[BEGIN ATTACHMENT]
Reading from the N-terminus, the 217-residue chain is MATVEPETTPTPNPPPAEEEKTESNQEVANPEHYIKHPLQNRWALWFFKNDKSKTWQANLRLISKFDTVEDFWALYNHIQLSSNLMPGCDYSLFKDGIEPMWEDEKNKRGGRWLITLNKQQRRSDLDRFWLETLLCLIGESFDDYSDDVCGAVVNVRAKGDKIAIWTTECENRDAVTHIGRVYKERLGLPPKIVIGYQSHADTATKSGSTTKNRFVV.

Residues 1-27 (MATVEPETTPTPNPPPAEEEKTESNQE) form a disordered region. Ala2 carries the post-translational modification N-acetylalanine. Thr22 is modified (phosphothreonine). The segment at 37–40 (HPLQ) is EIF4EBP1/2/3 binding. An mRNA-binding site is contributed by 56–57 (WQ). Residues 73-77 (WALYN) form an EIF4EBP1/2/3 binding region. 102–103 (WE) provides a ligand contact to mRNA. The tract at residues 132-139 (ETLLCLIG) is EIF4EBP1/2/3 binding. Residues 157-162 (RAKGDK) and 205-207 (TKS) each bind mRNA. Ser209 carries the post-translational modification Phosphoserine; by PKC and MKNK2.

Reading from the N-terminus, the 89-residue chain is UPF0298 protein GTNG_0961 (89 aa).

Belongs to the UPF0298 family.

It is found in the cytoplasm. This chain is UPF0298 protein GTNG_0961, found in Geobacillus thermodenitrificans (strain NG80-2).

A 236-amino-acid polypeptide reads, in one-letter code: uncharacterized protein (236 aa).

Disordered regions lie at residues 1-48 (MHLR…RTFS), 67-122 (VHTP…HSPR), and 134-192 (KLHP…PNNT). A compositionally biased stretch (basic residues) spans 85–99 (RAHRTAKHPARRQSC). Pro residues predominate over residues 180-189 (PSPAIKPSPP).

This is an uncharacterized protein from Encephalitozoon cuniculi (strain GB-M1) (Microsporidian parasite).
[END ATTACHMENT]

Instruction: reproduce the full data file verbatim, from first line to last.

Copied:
Reading from the N-terminus, the 217-residue chain is MATVEPETTPTPNPPPAEEEKTESNQEVANPEHYIKHPLQNRWALWFFKNDKSKTWQANLRLISKFDTVEDFWALYNHIQLSSNLMPGCDYSLFKDGIEPMWEDEKNKRGGRWLITLNKQQRRSDLDRFWLETLLCLIGESFDDYSDDVCGAVVNVRAKGDKIAIWTTECENRDAVTHIGRVYKERLGLPPKIVIGYQSHADTATKSGSTTKNRFVV.

Residues 1-27 (MATVEPETTPTPNPPPAEEEKTESNQE) form a disordered region. Ala2 carries the post-translational modification N-acetylalanine. Thr22 is modified (phosphothreonine). The segment at 37–40 (HPLQ) is EIF4EBP1/2/3 binding. An mRNA-binding site is contributed by 56–57 (WQ). Residues 73-77 (WALYN) form an EIF4EBP1/2/3 binding region. 102–103 (WE) provides a ligand contact to mRNA. The tract at residues 132-139 (ETLLCLIG) is EIF4EBP1/2/3 binding. Residues 157-162 (RAKGDK) and 205-207 (TKS) each bind mRNA. Ser209 carries the post-translational modification Phosphoserine; by PKC and MKNK2.

Reading from the N-terminus, the 89-residue chain is UPF0298 protein GTNG_0961 (89 aa).

Belongs to the UPF0298 family.

It is found in the cytoplasm. This chain is UPF0298 protein GTNG_0961, found in Geobacillus thermodenitrificans (strain NG80-2).

A 236-amino-acid polypeptide reads, in one-letter code: uncharacterized protein (236 aa).

Disordered regions lie at residues 1-48 (MHLR…RTFS), 67-122 (VHTP…HSPR), and 134-192 (KLHP…PNNT). A compositionally biased stretch (basic residues) spans 85–99 (RAHRTAKHPARRQSC). Pro residues predominate over residues 180-189 (PSPAIKPSPP).

This is an uncharacterized protein from Encephalitozoon cuniculi (strain GB-M1) (Microsporidian parasite).